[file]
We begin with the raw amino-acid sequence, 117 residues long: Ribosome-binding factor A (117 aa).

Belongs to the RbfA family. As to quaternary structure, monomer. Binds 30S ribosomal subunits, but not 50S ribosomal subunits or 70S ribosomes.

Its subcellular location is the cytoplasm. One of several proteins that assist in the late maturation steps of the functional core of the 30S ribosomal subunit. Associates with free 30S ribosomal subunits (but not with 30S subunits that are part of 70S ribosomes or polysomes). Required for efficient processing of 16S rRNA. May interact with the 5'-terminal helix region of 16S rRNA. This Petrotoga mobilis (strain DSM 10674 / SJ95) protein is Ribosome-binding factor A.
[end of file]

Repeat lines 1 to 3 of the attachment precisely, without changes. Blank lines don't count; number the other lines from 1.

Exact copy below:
We begin with the raw amino-acid sequence, 117 residues long: Ribosome-binding factor A (117 aa).

Belongs to the RbfA family. As to quaternary structure, monomer. Binds 30S ribosomal subunits, but not 50S ribosomal subunits or 70S ribosomes.

Its subcellular location is the cytoplasm. One of several proteins that assist in the late maturation steps of the functional core of the 30S ribosomal subunit. Associates with free 30S ribosomal subunits (but not with 30S subunits that are part of 70S ribosomes or polysomes). Required for efficient processing of 16S rRNA. May interact with the 5'-terminal helix region of 16S rRNA. This Petrotoga mobilis (strain DSM 10674 / SJ95) protein is Ribosome-binding factor A.